Last updated on January 21st, 2020 at 06:25 am
The Union with Greece at 21st May 1864
On the 21st of May 1864, the British ruled Corfu and together with all the Ionian Islands, following the London Agreement and the Ionian Parliament’s resolution, united with Greece.
In fact, it was a gift of the British crown to the new King of Greece George A ‘.
The London Agreement was made in accordance with the requirements of British diplomacy and the agreement of the then great powers, while Greece did not even participate in the talks.
And the vote in the Ionian Parliament was more symbolic than essential, the decision was taken.
The Agreement for the delivery of the Ionian Islands provided some very severe conditions for Greece, which undertook and agreed to pay any compensation to foreign governments, companies, and individuals.
There were also disagreements and unrest because of the fear that the Ionian Islands would lose their good financial position by joining a poor state.
The opposition of many of the Eptansians to the Union was well known, especially in Kefalonia and some Corfu villages.
It was one of the most important turning points in the history of Corfu, the turbulent historical past of the island ended, so ends the prominence of Corfu as the capital of the Ionian state.
Since then the historical course of Corfu and the Ionian islands is common with Greece.
The newly established Greek state could not afford the existence of two centres of economic and cultural strength, so in the battle with Athens Corfu lost and after just 40 years became a Greek provincial town.
This was done by removing from the islands many important infrastructures, such as the power plants of Corfu transferred to Piraeus, the closure of the Ionian University, the abolition of the Ionian Parliament along with the degradation of its building, important changes in the prosperous banking system of the Ionian islands and many more.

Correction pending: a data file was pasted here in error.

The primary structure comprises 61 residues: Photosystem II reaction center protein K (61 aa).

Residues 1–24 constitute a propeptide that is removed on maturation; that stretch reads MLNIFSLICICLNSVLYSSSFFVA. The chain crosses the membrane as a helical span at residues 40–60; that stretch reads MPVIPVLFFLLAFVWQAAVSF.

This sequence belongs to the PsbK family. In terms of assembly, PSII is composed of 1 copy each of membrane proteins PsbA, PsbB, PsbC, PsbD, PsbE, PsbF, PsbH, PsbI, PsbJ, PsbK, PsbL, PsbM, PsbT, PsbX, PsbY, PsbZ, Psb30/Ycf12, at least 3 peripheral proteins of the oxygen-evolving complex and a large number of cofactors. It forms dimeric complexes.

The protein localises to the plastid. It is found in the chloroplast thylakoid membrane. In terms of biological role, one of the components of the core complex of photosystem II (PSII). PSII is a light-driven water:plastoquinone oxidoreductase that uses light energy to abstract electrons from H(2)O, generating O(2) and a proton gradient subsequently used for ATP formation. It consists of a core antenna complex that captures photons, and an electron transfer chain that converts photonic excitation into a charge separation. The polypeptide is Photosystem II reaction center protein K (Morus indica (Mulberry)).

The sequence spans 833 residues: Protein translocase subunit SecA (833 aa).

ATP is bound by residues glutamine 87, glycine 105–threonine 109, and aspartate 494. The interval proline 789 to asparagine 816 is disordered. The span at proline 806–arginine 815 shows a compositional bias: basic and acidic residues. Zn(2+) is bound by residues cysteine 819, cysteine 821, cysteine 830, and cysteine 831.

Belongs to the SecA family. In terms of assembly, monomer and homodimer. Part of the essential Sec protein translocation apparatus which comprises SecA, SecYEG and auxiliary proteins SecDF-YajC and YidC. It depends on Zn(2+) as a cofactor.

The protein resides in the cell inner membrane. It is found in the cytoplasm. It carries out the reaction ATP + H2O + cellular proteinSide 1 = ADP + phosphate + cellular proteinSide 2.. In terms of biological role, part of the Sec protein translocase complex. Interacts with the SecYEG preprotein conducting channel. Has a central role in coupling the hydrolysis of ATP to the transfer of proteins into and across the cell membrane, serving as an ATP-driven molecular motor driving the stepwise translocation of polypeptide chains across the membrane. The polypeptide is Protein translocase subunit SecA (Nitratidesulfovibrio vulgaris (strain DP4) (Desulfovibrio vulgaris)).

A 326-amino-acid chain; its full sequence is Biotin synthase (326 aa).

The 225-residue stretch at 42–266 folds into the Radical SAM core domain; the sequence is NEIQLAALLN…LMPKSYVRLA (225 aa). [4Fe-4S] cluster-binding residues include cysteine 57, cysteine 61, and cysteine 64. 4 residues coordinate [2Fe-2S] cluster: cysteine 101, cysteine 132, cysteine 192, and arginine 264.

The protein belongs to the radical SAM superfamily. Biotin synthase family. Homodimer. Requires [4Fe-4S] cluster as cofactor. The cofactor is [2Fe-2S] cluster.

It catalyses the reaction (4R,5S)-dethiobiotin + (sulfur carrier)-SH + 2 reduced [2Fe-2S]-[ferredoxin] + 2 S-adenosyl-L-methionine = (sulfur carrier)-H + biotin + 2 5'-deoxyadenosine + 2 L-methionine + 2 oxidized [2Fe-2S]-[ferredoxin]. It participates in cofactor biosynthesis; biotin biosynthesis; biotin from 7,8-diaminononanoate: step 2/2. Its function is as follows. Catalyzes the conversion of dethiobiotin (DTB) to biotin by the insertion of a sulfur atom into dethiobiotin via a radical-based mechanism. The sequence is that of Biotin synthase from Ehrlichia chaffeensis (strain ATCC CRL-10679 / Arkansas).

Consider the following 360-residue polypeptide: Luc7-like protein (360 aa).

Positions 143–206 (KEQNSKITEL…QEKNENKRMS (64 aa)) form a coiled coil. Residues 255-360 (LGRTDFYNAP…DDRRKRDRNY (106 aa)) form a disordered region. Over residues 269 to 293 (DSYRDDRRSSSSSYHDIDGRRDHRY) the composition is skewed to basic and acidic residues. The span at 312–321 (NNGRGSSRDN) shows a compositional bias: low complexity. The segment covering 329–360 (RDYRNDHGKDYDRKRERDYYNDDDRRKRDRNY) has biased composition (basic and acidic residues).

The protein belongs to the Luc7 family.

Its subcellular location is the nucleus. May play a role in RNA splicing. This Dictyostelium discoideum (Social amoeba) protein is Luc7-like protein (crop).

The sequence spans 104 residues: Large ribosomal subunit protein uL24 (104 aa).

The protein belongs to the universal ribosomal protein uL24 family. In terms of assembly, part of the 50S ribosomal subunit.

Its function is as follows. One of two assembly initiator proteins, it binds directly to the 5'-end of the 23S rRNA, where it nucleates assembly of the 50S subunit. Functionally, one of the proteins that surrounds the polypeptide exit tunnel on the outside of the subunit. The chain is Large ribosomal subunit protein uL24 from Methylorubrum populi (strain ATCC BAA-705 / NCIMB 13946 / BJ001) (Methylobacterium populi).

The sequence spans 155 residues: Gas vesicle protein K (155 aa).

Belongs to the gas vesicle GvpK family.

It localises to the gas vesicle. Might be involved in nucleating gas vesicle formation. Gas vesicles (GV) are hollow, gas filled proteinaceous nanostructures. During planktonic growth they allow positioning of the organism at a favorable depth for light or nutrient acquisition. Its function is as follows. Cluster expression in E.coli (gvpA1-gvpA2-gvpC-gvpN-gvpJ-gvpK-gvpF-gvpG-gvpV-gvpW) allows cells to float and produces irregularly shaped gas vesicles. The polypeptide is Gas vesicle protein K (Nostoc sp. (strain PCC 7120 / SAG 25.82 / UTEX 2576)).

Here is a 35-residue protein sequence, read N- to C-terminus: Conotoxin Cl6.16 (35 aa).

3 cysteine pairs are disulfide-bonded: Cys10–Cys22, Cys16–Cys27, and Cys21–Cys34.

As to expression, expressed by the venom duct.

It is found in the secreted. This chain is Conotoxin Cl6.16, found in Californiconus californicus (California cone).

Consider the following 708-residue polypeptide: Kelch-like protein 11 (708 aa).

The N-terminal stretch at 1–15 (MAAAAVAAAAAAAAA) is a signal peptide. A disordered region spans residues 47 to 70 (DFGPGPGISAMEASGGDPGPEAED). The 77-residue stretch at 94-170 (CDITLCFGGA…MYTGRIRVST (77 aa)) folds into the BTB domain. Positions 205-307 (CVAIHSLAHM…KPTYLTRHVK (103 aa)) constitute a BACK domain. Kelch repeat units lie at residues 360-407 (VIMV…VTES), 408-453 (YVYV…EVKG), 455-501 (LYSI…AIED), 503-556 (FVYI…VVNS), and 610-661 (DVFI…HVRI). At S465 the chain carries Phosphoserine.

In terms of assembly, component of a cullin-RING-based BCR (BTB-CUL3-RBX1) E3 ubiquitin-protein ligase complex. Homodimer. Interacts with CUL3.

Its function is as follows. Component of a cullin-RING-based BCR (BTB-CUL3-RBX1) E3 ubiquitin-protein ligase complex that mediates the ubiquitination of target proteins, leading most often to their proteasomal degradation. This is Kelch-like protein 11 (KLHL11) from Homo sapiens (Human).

In conclusion and after a few years it was obvious that the union was disastrous, especially for Corfu, which from a thriving former capital became one of the poorest and most neglected areas of Greece.
The modern times
It was much later in the 20th century when, due to the natural beauty, the fertile soil, the rich cultural heritage and the energy of the Corfiots, the island recovered initially with a flourishing of the local industry based on agricultural and livestock products and later with the booming of the tourism industry.
Today, although in the midst of the economic crisis unfairly and maliciously imposed on Greece, Corfu is always, at least financially, a step above the rest of Greece.
The island’s economy is now almost entirely based on tourism, but the island has great potential to support its economy in other areas too. Its rich soil and resources are more than enough to support any other economic activity.
Corfu has always retained its unique identity, this helped the memories of the past to remain and strengthen, and they are the ones that make Corfu unique, a Greek island that does not look like the others.